AHEC stand at 10% Design 2015 in London.
AHEC stand at 10% Design 2015 in London.
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02 November 2015

AHEC: ENVIRONMENTAL PROFILING FOR THE INVISIBLE STORE OF HAPPINESS AND THE WISH LIST.

American hardwood forests are sustainably managed. Furthermore, for several years now, AHEC has invested in environmental profiling in the form of environmental Life Cycle Assessment (LCA) of its projects through independent experts, the Germany-based company think-step (formerly PE International).

The Invisible Store of Happiness has been profiled, using the latest LCA modelling techniques. David Venables says: “We can now produce accurate scientific profiles for each project we get involved in. The fact that we can collect data and mathematically model wooden products is as important as the numbers themselves. Why? Because it shows industry what is possible and also alerts the design community as to what is around the corner. I can envisage a time in the not-too-distant future when all products will be required to carry an environmental rating based on scientific life cycle.” Sebastian Cox says, “We can also use data from AHEC and the US Forest Service to calculate how quickly timbers we use get replaced in the U.S. forests through natural regeneration. I was fascinated to see the speed at which the timber I used in the Wish List project [for the London Design Festival 2014] was regenerated in the American woodlands. I believe the entire design community should be more aware of LCA and we should be dedicated to measuring the environmental impact of the things we design and make. Similarly, people should be able to know the true environmental impact of the things they buy and have in their home. Projects like this demonstrate the importance of things like LCA.”
As an example of the sustainability of American hardwood forests, for AHEC’s Endless Stair, made out of tulipwood CLT, it took less than two minutes for the 100m3 of logs used in the project to be replaced in the forests. All the timber to make the ten pieces produced for last year’s The Wish List project took two seconds to be replaced. Of course, it is the sheer scale of forests, which cover the same landmass as England, France and Italy put together that makes this possible, together with the fact that every year growth far exceeds harvest. American hardwoods have a low impact on the environment at all stages of their life cycle right from the point of extraction. Forest management in the sector is not intensive, one outcome of the fact that most American hardwood forests are owned and managed by individuals, families, or small companies rather than large timber corporations.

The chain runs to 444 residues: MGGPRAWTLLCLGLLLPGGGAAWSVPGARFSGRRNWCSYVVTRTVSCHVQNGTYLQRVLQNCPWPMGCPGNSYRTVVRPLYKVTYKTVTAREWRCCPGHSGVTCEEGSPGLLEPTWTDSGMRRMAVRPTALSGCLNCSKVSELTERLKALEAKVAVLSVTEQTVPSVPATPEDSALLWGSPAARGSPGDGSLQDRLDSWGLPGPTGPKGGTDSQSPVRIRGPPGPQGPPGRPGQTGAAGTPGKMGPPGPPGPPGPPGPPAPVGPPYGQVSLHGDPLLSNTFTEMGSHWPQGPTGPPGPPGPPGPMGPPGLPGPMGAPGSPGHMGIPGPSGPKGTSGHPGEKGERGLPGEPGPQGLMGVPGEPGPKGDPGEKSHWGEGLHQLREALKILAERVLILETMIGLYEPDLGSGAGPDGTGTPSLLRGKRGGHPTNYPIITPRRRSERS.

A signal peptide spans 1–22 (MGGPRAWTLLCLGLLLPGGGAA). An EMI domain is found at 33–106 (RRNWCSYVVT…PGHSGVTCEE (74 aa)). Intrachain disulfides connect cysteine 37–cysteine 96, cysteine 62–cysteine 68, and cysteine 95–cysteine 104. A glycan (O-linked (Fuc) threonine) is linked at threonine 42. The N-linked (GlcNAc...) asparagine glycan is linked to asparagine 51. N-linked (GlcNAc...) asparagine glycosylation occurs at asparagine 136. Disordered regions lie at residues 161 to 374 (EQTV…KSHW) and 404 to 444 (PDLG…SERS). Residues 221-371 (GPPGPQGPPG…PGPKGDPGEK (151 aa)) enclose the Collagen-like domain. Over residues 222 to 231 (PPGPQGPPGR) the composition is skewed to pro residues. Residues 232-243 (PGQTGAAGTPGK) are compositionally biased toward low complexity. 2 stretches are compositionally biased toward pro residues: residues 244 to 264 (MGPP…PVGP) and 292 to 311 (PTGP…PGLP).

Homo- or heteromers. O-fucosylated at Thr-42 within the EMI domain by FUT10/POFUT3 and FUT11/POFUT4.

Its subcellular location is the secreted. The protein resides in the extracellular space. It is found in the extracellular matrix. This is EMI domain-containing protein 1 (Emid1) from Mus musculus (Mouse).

Forest holdings are relatively small, mostly under 10 hectares, limiting the size of harvesting operations The primary motivation for owning the land is usually not timber production or economics, but simply the enjoyment of forest ownership. Because timber production and economic return to shareholders are not primary objectives, the owners of American hardwood forests tend to manage less aggressively and to grow their forests on longer rotations. Selection harvesting is typical, involving removal of only a few trees per hectare, rather than clear-felling. After harvesting, forest owners usually rely on natural regeneration, which is abundant in the deep fertile forest soils of the United States. There is little need or incentive for addition of chemical fertilisers. No non-native “exotic” or genetically modified species are used.

For further information contact: Friends & Co, Belinda Fisher or Christine Samuelian
 E-mail: Belinda@friendsandco.co.uk / Phone +44 7808 721 308
 E-mail: Christine@friendsandco.co.uk / Phone +44 7957 203 037

AHEC: American Hardwood Export Council
23 Austin Friars
LONDON EC2N 2QPl / United Kingdom
Ph. +44 207 6264111 / Fax +44 207 6264222
E-mail: rocio@americanhardwood.org

http://www.americanhardwood.org